“All institutions cannot come in at the same time. It has to be done gradually,” said the 1984-batch Indian Administrative Service officer. 

Declaring the improvement of commodity as a priority, Tyagi hinted this would be part of several measures, the regulator was working on, to make the market more liquid and deepen it. 

Keeping in mind the need for benefits of the market system to percolate to farmers and end-users, the regulator is contemplating measures to encourage the participation of farmers through farmer-producer organisations (FPOs). He added was in the process of finalising guidelines for options contracts in the segment and clearing a contract for diamonds, proposed by one of the exchanges. 

Tyagi said, “has already accorded in-principle approval for trading of options. Detailed guidelines are being worked out and will be finalised soon by taking the matter to the board.” 

The regulator had issued a discussion paper on this in January, but Tyagi’s predecessor U K Sinha stopped short of bringing the guidelines to the board. 

Some exchange officials said the plan might need amendments in the law, which could be introduced in the monsoon session of Parliament. 

Tyagi also spoke about the six new contracts that have been permitted by the government. Of these, a new contract in soya bean meals has been trading for the past one month. Another contract, on diamonds, has been approved by and is likely to begin trading soon.  

New products and new participants will help the regulator’s objective in creating a deeper and more vibrant commodities market.  

The chairman said these measures would lead to “more exciting times for the commodity markets”.

Tyagi had played a significant role in the integration of the erstwhile Forward Commission (FMC) with in 2015-16. So, it was no surprise that he chose to begin his stint by laying down plans for this segment, said participants at the convention. The integration followed the NSEL payments crisis, which had created a crisis of confidence in 2013.  

“In September 2015, FMC was merged with as the existing regulatory framework was not adequate to address the regulatory needs. The merger has resulted in the convergence of regulations harnessing economies of scope and economies of scale for exchanges, financial firms and other stakeholders,” the chairman said.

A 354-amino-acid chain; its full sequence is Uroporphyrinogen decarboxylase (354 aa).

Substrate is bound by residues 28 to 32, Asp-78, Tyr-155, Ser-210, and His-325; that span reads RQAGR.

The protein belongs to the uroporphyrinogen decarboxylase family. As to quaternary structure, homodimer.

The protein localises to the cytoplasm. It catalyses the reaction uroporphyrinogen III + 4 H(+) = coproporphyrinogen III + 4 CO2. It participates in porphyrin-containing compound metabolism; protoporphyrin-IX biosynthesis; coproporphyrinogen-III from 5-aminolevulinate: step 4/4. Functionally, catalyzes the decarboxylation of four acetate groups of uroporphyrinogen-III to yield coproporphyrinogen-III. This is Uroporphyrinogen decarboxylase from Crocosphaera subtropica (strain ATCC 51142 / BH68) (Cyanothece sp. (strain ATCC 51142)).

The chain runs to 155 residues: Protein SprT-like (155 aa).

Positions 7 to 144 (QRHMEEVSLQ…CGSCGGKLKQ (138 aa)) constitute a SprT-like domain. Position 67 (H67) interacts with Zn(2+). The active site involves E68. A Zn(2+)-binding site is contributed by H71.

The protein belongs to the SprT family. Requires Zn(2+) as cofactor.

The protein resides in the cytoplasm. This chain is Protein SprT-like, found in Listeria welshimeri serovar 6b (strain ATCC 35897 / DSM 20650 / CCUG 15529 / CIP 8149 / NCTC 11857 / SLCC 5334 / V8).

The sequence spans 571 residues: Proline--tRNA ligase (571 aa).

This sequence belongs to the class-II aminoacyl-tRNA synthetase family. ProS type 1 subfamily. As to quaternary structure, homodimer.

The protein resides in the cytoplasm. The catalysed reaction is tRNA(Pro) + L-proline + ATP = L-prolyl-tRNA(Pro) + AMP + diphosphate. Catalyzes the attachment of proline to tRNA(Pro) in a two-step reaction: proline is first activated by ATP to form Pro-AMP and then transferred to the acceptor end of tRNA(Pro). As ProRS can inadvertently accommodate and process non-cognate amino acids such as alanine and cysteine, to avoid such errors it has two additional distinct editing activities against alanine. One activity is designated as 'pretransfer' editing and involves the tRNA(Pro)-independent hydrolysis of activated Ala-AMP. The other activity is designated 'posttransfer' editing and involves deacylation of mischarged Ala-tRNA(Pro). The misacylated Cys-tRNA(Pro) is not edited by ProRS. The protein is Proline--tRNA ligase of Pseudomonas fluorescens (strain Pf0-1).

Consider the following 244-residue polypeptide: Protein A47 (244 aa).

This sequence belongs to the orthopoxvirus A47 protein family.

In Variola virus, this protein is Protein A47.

After the merger, he pointed out, had taken steps to strengthen risk management, market surveillance and to safeguard interests of participants. “Though this may seem to result in additional costs of compliance, unless you build faith in the market, the participants would not come. This cost is for furthering and developing the market with resilience,” he said. 

Tyagi added the regulator was deliberating on more measures for encouraging the farming community to ward off criticism and allegations of being a speculative market. 

At present, about 65,000 farmers participate through 53 farmer producer organisations. The regulator added over 200 large mandis are integrated with the online spot market and more are in the process of joining. “It is constant the endeavour of to encourage exchanges to promote participation of farmers either directly or through FPOs,” said Tyagi.

Taking cues from the Prime Minister Narendra Modi’s vision articulated while launching the e-Nam platform last year, Tyagi said integration of spot and derivatives was one of the most challenging areas has been engaged with. 

“Until and unless there is a close alignment with spot markets, the benefits can’t percolate to farmers and end-users, considering the fragmented and opaque nature of spot. The commodities exchanges and participants should work for better alignment in convergence of both The finance minister has announced the setting up of an expert committee. will closely work with this committee, the government and stakeholders,” said Tyagi. 

Another focus area was the integration of the commodities market with the rest of the securities markets, including currency, equities and bonds.

image
Business Standard
177 22